Thursday, October 8, 2015

Wendy Darling: Stars by Colleen Oakes

Rating: ★ ★ ★ ☆ ☆
Obtained from: Netgalley
Read: September 28, 2015

Wendy Darling has a perfectly agreeable life with her parents and brothers in wealthy London, as well as a budding romance with Booth, the neighborhood bookseller’s son. But while their parents are at a ball, the charmingly beautiful Peter Pan comes to the Darling children’s nursery and—dazzled by this flying boy with god-like powers—they follow him out of the window and straight on to morning, to Neverland, a intoxicating island of feral freedom. As time passes in Neverland, Wendy realizes that this Lost Boy’s paradise of turquoise seas, mermaids, and pirates holds terrible secrets rooted in blood and greed. As Peter’s grasp on her heart tightens, she struggles to remember where she came from—and begins to suspect that this island of dreams, and the boy who desires her—have the potential to transform into an everlasting nightmare.

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All children, except one, grow up. That child, the adolescent waif who rides the back of the wind has inspired countless storytellers with his exploits among the stars, author Colleen Oakes among them. Her latest release, Wendy Darling, is a darker, more mature, re-telling of Barrie's timeless masterpiece and while I liked the idea, I admit the execution left me rather disappointed. 

I wish I could say otherwise, but my frustrations started early. The prologue is artistic, but vague and I still haven't figured out why the author thought it necessary. The scene didn't draw me in, establish relevant details or set the stage for the story to come. It's superfluous in every sense and I can't help wishing it'd been omitted. 

As a character, Wendy boasts an abundance of potential, but the early chapters of her adventure left me suspicious of Oakes and wary of the direction she appeared to be taking. My misgivings were legitimized as the novel progressed and I found myself increasingly disgusted with the liberties taken against a much loved classic. Perhaps I'm old fashioned, but I believe re-tellings should emulate or at least compliment the spirit of the work that inspired them. Wendy Darling does neither and stands as a flagrant affront to the themes the original author sought to emphasize and explore.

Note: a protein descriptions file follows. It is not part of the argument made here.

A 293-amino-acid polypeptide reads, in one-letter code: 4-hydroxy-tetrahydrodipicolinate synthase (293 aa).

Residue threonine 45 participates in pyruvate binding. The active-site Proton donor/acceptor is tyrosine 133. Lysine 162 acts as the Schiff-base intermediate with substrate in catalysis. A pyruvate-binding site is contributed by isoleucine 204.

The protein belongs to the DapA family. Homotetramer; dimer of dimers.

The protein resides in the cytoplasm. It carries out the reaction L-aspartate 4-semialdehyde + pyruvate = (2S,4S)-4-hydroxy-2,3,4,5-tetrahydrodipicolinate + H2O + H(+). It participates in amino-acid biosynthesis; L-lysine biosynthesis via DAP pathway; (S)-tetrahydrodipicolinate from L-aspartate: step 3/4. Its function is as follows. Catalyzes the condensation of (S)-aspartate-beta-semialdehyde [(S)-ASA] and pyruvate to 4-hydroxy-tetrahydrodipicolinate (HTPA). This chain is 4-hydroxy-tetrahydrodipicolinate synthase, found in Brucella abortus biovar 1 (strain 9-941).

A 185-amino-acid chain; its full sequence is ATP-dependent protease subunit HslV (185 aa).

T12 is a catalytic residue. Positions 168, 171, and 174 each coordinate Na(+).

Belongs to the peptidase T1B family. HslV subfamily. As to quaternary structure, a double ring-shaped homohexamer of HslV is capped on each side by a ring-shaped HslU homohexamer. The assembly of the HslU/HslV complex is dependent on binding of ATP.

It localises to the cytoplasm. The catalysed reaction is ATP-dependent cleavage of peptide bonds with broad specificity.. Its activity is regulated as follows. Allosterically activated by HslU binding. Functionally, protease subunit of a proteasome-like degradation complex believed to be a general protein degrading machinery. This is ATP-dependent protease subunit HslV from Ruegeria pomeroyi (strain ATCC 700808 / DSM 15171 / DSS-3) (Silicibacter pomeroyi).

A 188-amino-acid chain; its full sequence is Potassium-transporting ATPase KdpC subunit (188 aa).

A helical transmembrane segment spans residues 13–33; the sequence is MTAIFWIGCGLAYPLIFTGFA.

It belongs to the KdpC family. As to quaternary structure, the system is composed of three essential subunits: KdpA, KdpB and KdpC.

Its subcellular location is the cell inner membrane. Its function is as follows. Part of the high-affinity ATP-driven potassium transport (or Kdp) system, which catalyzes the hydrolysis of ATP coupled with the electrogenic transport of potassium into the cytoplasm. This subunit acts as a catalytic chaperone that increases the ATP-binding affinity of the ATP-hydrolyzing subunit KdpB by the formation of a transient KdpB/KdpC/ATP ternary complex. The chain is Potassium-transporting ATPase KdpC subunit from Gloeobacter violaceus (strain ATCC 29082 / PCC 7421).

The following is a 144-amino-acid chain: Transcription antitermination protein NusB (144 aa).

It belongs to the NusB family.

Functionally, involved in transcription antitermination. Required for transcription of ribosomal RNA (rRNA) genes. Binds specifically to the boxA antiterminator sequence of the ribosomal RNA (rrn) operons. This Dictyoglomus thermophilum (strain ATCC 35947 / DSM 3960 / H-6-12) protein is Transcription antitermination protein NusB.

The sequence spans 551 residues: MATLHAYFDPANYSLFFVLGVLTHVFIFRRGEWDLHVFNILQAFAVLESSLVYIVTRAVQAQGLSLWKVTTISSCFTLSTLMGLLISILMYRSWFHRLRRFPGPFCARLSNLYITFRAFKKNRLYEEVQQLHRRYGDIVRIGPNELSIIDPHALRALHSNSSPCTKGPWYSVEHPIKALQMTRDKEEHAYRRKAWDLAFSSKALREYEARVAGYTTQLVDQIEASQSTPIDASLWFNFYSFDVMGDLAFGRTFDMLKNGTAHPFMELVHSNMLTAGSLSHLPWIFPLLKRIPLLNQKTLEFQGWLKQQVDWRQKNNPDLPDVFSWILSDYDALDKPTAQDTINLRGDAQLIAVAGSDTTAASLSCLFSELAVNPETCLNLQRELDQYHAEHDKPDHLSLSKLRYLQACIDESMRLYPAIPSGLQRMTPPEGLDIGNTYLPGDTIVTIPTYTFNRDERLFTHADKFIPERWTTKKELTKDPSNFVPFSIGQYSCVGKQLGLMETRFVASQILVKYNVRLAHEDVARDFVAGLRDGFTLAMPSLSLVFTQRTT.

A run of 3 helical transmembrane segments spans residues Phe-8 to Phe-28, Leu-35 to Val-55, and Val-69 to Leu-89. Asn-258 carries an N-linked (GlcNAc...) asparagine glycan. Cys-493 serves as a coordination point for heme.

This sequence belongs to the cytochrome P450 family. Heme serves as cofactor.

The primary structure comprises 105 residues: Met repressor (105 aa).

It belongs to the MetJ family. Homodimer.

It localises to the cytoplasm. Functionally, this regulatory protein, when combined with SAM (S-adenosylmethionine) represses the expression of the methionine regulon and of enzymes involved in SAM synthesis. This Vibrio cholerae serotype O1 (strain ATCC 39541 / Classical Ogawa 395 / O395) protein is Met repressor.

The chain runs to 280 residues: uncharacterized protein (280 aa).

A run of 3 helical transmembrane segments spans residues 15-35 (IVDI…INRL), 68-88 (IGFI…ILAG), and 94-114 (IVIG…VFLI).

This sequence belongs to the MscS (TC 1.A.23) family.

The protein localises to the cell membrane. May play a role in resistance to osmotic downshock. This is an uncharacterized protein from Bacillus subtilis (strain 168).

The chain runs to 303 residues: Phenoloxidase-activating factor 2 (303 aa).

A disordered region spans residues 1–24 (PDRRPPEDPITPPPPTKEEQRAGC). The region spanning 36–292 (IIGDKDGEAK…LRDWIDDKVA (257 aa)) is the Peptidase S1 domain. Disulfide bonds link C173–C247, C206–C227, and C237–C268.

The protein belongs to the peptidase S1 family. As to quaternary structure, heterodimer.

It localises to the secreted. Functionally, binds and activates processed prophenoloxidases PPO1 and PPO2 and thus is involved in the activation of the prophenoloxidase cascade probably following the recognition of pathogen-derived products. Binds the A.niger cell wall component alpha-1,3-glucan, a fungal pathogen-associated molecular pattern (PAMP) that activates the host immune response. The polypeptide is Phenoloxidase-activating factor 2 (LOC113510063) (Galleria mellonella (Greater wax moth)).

Forgive me, but I think Oakes went too far with this adaptation. I appreciate dark storytelling as much as the next reader, but I can't condone butchering a classic children's story to do it. Were this a standalone novel, a fantasy adventure of the author's own creation I'd  praise Oakes' complex characterizations and intense motifs, but part of re-telling a story is maintaining a connection and I don't think that happened here. 

Fair warning folks, there are scenes of violent death in this book, adolescent alcoholism and a few raging hormones. If that sort of thing bothers you, it might be best to steer clear. Not bad, but not what I expected. Very much doubt I'll be continuing the series. 

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“I knew I was bound for something different. Something better. I was meant to rule the stars, not gaze at them from under our poverty.” 
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